The hardest thing I have to deal with right now is finding time to write new posts, update old blog posts, and the billion other things that come with being a blogger. I have to set aside time for each task. For example, I have a certain day for pitching and a day for social media. I update old posts in the mornings and write new posts in the afternoons.
Organic search traffic from Google makes up 74% of my traffic. A few years ago, Pinterest was a huge driver of traffic, but now accounts for only about 10% of my overall traffic. Nothing beats knowing SEO for that organic traffic!
I keep my main focus on SEO and attracting organic search traffic. Pinterest is the only other traffic source I recommend spending time on, since it’s a social platform that works like a search engine. I get some traffic from other social platforms, like Facebook and Twitter, but it’s inconsistent and those readers are not very engaged. Instagram drives almost no traffic, even when I put links in my bio and stories.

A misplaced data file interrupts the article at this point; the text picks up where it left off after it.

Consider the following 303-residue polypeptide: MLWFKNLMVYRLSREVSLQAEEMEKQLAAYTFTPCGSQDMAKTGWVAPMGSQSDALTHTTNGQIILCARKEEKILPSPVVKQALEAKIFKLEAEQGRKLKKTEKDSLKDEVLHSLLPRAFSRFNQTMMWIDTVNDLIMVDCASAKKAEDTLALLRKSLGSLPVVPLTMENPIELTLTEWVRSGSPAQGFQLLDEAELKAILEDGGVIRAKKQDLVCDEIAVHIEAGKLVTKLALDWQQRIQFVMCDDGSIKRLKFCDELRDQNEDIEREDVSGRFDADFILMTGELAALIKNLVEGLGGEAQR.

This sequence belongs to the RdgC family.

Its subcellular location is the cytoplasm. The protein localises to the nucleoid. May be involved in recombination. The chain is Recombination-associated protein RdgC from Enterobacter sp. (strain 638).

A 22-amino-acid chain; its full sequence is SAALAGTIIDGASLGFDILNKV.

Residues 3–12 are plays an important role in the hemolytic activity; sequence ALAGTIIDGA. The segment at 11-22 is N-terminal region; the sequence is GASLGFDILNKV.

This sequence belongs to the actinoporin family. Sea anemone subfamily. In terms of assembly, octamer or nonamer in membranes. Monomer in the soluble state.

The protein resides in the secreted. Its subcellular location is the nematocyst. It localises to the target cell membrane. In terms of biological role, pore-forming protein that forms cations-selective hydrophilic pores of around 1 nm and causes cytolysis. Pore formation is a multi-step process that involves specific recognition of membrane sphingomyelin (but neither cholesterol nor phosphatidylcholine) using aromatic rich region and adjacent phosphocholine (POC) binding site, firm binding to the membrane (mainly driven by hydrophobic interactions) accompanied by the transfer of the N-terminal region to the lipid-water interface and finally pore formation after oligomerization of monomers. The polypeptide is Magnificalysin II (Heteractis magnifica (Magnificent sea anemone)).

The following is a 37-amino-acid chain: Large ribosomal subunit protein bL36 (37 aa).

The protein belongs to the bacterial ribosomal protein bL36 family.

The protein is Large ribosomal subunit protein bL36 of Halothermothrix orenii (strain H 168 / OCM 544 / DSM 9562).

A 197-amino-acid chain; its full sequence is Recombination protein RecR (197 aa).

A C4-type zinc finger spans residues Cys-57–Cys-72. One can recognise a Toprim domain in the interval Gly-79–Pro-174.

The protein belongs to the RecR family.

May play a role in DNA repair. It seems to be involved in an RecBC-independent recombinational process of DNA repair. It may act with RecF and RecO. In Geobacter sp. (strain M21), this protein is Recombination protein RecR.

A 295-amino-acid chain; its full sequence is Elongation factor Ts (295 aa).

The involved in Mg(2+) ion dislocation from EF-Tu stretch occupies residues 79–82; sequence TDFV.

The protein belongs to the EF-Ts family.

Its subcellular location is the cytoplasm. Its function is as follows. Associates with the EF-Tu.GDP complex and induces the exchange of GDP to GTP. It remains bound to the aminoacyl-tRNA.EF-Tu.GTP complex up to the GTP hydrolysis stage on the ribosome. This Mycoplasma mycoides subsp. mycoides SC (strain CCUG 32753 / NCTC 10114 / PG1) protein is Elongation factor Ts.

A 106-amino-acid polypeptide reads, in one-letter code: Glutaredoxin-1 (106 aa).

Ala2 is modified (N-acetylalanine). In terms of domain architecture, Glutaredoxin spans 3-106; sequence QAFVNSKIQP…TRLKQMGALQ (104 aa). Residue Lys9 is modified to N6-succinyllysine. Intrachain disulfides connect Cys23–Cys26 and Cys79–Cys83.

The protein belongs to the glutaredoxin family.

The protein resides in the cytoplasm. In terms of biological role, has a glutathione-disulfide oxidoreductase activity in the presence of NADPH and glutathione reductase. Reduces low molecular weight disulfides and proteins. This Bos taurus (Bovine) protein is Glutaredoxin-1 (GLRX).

I think the most important aspect of SEO is targeting the right keywords and knowing what problem your blog post is trying to solve. When you rank for the right keywords, you can reach an engaged audience that is ready to buy through your affiliate links. In addition, you can build trust with your audience because they know you’re helping them find the information they’re looking for.
The best way to achieve affiliate success is to target high-intent keywords that are commercial and transactional. In other words, you should seek to attract readers who are ready to buy.
You can always go back and edit your blog posts to attract more traffic and earn more with your affiliate links. I was able to take one of my earliest blog posts (back from when blogging was more like writing diary entries) and turn it into one of my highest traffic articles just by giving it some structure and focusing on new keywords.
Seasonal posts can really help give your evergreen content a boost. Recently, I’ve started creating a seasonal posts to help bring in traffic during the slow seasons. I saw the amazing effect that having holiday content for Halloween and Christmas had on my traffic, namely consistently making the final quarter of the year my highest traffic months. So, I wanted to replicate that success throughout the year. Having content on winter destinations, romantic trips, and spring travel means I can bring in more visitors during January to March, when my traffic is historically low.